Federal Judge Upholds New Swine Inspection System, Dismissing Animal Rights Challenge

In a recent legal battle, a federal judge has ruled in favor of the USDA Food Safety Inspection Service (FSIS), upholding the adoption of the New Swine Inspection System (NSIS). Chief Judge Elizabeth Wolford of the Western District of New York stated that the implementation of NSIS was “not arbitrary and capricious” and highlighted the agency’s detailed reasons for transitioning from the traditional system to the new approach.

Background: Several animal rights and environmental organizations, including Farm Sanctuary, Animal Equity, Legal Defense Fund, Center for Biological Diversity, Mercy for Animals, Inc., North Carolina Farmed Animal Save, and Animal Outlook, had challenged the final rule, which addresses the modernization of inspection at market hog slaughter establishments.

Challenges Raised: The plaintiffs presented three main arguments in their motion for summary judgment. They contended that NSIS violated the Federal Meat Inspection Act and the Humane Methods of Slaughter Act, emphasizing the requirement for government inspectors to examine all animals before slaughter. Additionally, they argued that oversight authority was being shifted from government inspectors to establishment employees. Finally, the plaintiffs claimed that FSIS acted arbitrarily and capriciously, deviating from established policy and disregarding animal welfare evidence.

Key Points of the NSIS: Published in October 2019, NSIS is a voluntary system that involves establishment employees in ante-mortem and post-mortem sorting activities before federal inspection. It also allows establishments to set their own line speeds based on their ability to maintain process control. However, a court order in March 2021 mandated line speed limits for NSIS establishments, limiting them to 1,106 head per hour.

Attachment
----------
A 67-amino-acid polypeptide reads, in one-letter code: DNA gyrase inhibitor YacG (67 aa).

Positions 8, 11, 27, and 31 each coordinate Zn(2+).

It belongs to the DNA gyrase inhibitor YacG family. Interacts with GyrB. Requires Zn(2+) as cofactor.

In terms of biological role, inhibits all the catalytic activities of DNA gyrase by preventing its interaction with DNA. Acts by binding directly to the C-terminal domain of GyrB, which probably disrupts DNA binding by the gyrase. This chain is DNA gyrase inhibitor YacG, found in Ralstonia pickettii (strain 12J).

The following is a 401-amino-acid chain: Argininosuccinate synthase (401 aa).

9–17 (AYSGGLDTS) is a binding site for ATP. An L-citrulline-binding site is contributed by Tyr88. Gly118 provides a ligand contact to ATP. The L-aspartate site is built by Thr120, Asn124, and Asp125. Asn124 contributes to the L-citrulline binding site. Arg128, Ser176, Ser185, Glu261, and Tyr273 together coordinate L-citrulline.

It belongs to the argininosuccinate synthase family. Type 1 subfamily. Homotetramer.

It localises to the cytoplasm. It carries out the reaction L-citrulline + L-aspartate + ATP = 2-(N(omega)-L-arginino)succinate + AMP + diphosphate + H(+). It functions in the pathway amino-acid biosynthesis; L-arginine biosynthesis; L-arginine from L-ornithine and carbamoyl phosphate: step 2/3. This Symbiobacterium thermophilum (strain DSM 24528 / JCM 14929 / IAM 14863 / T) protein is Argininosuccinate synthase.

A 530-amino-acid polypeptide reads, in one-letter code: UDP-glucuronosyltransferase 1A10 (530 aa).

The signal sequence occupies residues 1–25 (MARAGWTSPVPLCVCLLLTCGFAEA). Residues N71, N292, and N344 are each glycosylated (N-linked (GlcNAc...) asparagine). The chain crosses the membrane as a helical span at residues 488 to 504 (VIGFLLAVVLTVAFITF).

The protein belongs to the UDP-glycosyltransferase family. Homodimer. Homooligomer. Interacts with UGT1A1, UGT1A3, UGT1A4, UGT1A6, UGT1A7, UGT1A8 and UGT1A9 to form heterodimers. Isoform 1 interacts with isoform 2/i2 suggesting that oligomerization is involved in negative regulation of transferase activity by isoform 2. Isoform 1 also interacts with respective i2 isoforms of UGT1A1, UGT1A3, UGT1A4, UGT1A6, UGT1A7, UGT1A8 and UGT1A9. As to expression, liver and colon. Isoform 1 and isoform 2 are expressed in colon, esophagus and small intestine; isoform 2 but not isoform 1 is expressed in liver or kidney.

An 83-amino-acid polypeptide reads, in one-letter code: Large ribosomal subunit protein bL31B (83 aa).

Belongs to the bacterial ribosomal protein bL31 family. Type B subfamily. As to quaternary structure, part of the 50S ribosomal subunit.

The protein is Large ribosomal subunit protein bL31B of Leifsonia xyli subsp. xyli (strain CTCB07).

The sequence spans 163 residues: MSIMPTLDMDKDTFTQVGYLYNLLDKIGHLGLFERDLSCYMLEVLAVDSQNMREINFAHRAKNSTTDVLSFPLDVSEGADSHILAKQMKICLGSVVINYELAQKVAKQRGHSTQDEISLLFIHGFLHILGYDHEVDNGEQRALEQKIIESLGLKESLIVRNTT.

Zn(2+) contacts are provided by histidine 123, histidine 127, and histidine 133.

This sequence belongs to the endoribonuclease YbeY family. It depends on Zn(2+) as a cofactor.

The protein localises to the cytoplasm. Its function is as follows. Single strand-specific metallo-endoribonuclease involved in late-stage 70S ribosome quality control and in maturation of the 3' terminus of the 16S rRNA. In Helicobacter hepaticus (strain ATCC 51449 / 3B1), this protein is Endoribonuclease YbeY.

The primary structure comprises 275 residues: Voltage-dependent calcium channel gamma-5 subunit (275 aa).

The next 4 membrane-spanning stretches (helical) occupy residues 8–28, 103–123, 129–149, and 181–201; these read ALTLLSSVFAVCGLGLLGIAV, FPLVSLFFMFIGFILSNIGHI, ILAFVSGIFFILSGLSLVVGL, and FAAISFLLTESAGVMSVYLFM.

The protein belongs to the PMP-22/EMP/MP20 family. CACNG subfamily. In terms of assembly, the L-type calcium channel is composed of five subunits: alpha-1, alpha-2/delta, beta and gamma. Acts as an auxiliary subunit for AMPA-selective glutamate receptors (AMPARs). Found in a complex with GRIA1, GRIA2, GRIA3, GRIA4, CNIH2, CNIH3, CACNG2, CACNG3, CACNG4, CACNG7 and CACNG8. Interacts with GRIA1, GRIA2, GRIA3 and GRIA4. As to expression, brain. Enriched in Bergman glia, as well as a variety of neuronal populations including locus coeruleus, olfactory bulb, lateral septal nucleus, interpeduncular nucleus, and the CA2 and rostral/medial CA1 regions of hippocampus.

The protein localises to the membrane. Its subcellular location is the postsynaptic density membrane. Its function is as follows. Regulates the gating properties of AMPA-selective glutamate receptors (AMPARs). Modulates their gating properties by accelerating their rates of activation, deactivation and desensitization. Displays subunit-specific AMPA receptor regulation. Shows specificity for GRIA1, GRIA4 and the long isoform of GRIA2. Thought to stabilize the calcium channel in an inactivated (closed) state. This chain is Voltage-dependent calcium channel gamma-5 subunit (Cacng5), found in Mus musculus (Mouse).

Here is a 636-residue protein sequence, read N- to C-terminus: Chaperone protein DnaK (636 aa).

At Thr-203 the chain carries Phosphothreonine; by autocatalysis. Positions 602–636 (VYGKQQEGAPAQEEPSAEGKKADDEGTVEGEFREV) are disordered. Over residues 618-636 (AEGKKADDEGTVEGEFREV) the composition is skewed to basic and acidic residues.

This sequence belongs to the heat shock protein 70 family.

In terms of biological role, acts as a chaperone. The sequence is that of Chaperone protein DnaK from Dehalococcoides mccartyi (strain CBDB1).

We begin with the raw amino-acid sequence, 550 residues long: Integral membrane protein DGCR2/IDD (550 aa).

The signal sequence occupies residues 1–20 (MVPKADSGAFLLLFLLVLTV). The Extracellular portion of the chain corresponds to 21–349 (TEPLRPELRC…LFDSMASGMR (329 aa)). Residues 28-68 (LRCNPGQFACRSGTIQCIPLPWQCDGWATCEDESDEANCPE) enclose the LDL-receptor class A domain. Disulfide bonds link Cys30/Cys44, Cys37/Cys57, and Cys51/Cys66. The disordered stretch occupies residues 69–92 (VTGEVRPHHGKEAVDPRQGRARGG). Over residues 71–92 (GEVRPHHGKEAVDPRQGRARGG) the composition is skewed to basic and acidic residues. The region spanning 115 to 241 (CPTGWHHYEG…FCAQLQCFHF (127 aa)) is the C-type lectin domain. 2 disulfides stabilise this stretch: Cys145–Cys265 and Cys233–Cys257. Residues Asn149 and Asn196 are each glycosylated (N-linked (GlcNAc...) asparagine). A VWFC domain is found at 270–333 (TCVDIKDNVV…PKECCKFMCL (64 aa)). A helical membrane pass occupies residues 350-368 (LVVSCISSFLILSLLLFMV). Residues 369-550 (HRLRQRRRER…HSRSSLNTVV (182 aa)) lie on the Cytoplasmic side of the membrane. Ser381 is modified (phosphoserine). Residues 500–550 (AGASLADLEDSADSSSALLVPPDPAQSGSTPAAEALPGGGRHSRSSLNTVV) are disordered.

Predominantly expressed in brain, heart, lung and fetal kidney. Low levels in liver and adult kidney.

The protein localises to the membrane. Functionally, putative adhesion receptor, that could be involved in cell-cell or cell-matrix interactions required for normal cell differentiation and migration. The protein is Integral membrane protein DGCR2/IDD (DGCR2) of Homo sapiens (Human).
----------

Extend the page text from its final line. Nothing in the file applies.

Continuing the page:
Court’s Ruling: Chief Judge Wolford dismissed the plaintiffs’ contentions, stating that NSIS did not violate existing acts and that FSIS adequately considered animal welfare concerns during the rule’s adoption. The ruling highlighted that FSIS responded to comments, provided reasoned explanations for choices made, and did not ignore concerns related to training and humane handling.

Extension of NSIS Time-Limited Trial: On November 28, 2021, FSIS announced an extension of the NSIS time-limited trial for an additional 90 days. This extension aims to facilitate an independent study designed by a team of experts to evaluate the impact of increased line speeds on worker safety, as data submitted by swine establishments was deemed insufficient.

The judge’s ruling reinforces the FSIS’s position and its commitment to the effectiveness of swine slaughter inspection while addressing worker safety concerns through ongoing studies.

Stay tuned for further updates on the evolving landscape of swine inspection regulations.